As with most of Johnson’s life story, the details surrounding their first encounter and their following meetings are vague at best. Most accounts were passed on over generations, from mouth to mouth, but were never properly documented or verified. What we know today, is that Zinnerman was famous not only for his guitar skills but also the way he acquired them. Rumor had it, that Zinnerman learned to play the guitar supernaturally, by visiting local cemeteries at night and strumming tunes on top of graveyards. Most chroniclers of Johnson’s life are positive, that Zinnerman was Johnson’s tutor and helped him to perfect his playing. How he did that, remains a topic of much speculation and the source of the myth that became almost synonymous with Robert Johnson himself: his deal with the devil.
There are many accounts of a dark night – some place it in a hot summer, others in a stormy winter – in which Robert Johnson went to a crossroads, the precise location of which is still widely debated, to meet a tall, dark man who would wait for him at midnight to tune his guitar and thereby bestow upon him superhuman guitar skills in return for his soul. The first one of these accounts goes back to Tommy Johnson, potentially a distant cousin of Robert and a Delta blues musician himself. Apparently Zinnerman also made a pact with the devil and told an ambitious Robert Johnson that this was the only way he could master the instrument like his role models Son House and Willie Brown did. Other accounts claim that Johnson heard of the deal after one of his gigs. Most of the accounts, however, lack precision or conflict with others. The only indisputable thing is that something happened in Hazelhurst. That when Robert Johnson returned to his hometown Robinsonville, shortly after having left as an embarrassingly untalented guitarist, he returned as the musician that would later become the unrivaled king of delta blues.
Johnson’s guitar playing had improved so drastically over such a short time that many of his contemporaries thought black magic or some other supernatural power was at work. To musicians like Son House, it seemed abnormal that the guy they had laughed about only two years ago would now outplay them. Johnson’s hard-drinking and womanizing lifestyle, paired with his dirty-sounding and energetic music, further boosted his reputation as a musical daredevil. His play was too perfect, too different, to be man-made. Even decades later, musicians listening to his recordings would marvel in awe at his skills. Rolling Stones guitarist Keith Richards famously asked “Who’s the second guy playing?” when he first listened to the king of delta blues, disbelieving that one man could play both chords and riffs like Johnson did. At the time, the idea, that pure ambition and discipline were Johnson’s formula for success, seemed preposterous. There had to be more.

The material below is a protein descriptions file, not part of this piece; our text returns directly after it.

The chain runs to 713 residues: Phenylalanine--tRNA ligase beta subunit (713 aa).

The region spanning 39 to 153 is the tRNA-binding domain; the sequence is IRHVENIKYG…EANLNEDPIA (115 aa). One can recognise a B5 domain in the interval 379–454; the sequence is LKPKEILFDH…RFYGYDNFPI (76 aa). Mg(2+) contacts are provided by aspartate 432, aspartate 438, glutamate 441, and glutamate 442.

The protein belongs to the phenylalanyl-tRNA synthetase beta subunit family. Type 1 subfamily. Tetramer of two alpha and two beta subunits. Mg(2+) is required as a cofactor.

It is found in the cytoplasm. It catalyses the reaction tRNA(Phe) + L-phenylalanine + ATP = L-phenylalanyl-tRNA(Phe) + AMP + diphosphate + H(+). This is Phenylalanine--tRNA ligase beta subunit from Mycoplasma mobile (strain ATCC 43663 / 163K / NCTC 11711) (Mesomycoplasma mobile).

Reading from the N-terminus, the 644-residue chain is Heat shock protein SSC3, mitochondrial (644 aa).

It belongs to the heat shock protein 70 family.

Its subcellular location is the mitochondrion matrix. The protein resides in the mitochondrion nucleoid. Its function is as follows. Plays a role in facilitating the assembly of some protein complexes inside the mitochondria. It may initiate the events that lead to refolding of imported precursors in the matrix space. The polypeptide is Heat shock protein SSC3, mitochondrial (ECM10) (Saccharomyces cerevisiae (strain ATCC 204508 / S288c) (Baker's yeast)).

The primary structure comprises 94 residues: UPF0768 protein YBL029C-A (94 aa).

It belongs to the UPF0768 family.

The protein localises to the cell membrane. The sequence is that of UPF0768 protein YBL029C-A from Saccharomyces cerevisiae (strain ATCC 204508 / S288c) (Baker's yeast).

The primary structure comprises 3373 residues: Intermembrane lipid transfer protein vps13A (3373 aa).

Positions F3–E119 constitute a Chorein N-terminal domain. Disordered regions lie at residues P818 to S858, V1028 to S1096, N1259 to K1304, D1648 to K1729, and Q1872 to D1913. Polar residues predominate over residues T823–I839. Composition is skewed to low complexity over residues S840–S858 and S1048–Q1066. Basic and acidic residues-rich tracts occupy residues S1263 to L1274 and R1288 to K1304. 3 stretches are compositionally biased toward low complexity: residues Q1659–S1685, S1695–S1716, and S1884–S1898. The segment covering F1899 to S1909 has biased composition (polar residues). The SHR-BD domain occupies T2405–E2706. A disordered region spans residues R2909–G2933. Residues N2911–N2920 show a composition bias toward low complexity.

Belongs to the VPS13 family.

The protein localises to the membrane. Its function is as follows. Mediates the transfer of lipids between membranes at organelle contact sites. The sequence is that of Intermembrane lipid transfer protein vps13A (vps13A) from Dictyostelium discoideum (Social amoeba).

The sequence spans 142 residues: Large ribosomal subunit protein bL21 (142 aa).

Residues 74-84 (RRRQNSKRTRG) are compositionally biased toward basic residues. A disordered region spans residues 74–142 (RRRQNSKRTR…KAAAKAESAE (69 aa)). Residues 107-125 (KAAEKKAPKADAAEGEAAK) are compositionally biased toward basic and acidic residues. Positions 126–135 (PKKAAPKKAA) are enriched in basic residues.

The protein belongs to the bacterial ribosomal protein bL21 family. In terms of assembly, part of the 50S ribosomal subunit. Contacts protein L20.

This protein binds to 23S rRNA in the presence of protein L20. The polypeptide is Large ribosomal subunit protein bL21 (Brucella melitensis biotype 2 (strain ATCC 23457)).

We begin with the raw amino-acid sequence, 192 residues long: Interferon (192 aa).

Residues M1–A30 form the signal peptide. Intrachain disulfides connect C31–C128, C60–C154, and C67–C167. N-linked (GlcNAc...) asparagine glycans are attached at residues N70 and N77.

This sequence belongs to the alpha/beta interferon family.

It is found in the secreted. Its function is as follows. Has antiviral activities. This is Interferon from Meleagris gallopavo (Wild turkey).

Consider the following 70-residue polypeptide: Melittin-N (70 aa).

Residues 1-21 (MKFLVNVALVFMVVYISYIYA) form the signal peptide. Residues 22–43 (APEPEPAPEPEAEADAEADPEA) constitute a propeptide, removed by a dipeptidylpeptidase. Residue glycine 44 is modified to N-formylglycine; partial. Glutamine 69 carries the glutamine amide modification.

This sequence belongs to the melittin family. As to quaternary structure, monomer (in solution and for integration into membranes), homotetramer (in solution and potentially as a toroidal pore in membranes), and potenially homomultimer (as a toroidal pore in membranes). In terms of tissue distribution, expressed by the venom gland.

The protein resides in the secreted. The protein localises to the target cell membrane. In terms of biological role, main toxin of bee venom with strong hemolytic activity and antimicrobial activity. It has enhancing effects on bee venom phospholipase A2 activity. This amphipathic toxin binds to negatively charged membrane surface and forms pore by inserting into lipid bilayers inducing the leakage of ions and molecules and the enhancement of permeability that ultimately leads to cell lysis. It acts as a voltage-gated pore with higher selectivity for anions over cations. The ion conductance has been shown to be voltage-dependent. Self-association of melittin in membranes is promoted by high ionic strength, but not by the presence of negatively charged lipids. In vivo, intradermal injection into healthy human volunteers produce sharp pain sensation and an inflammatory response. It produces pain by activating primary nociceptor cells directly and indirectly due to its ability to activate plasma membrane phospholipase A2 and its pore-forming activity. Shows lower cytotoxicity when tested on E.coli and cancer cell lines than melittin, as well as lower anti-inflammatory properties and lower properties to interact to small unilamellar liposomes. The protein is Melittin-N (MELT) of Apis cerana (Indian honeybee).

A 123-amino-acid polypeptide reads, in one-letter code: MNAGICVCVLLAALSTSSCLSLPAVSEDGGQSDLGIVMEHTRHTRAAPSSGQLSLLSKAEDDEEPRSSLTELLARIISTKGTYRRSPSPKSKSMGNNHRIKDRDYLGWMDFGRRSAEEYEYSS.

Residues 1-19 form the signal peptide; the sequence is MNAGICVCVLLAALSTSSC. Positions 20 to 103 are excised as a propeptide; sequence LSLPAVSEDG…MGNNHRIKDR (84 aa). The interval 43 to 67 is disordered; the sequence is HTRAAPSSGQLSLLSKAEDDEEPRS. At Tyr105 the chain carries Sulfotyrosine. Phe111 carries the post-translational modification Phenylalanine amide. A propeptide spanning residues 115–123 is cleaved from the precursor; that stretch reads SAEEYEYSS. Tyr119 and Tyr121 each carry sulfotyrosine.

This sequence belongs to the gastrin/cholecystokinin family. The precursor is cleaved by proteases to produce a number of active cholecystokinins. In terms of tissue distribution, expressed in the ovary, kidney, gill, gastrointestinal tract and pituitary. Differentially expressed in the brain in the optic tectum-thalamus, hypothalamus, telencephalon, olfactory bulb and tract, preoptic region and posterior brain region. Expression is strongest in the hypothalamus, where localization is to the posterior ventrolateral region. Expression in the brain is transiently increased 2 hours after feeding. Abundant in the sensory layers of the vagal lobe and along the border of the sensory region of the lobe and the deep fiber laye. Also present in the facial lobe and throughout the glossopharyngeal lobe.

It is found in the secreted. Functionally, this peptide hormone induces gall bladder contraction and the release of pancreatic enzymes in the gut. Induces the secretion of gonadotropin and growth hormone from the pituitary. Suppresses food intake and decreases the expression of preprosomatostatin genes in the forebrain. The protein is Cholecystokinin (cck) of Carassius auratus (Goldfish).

A devilish pact

The history books are filled with stories of people making deals with the devil and trading in their soul for power, money or success. Goethe’s Faust is likely the most prominent example but by no means the only one. It was rumored that the mother of the Italian violin virtuoso Niccolò Paganini sold her son’s soul to the devil in order for her son to become the world’s greatest violin player. Throughout Europe, there are many bridges that became known as “devil bridges” because people during the Middle Ages considered such constructions to be beyond human capabilities. It seems that in most cases when devil’s help has been added to a story, it was for human disbelief in human talent or achievement. The things that are too perfect, too flawless to be true, that almost exceed our imagination, are explained by the intervention of a product of our imagination: the dark lord. Religious beliefs tell us, that things have a god-given order. Religion tells us what is possible and what is not. Often, pious, bible-loving people do believe in the miracles of scripture, but consider man-made miracles simply implausible.
Especially in music, religious beliefs have a tradition of discrediting or accusing everything that does not appear to be in line with the imagined harmony of the universe. For example: during the Middle Ages, the tritone between C and F sharp became known as “diabolus in musica” (the devil in music). This tritone – a musical interval composed of three adjacent whole tones, sounded dissonant and was believed to summon the devil if played out loud. Centuries later, the tritone would become known as “the blue note” – a fundamental part of the “devilish” Jazz and Bebop of the 1940s.
In the case of Robert Johnson, as with Paganini, it’s fair to say that jealousy and malevolence lie at the heart of the devil legend. It was easier to believe that Johnson had acquired his skills by cheating rather than through talent. Johnson would travel the Mississippi delta, that wedge of land bordered by the waters of the Yazoo and Mississippi rivers, and a stronghold of Southern white supremacy, for the rest of his career as an itinerant musician, recording his landmark album King of the Delta Blues Singers that would secure him his status as musical genius decades later, when guitarists in the 1960s re-discovered his work and let themselves be influenced by it.
On August 16th 1938, aged just 27, Johnson died in Greenwood, Mississippi. The exact circumstances leading to his death remain as mysterious as the man himself. Some accounts have it, that he was stabbed by a jealous husband of a white woman that Johnson had been flirting with. Another version of the events has it that the husband poisoned him. Typical for his times, Johnson was buried in a homemade coffin provided by the county and laid to rest in an unknown grave. What remains is his music, which inspired so many later generations of musicians, and the myth of a man willing to do everything to achieve his life goals.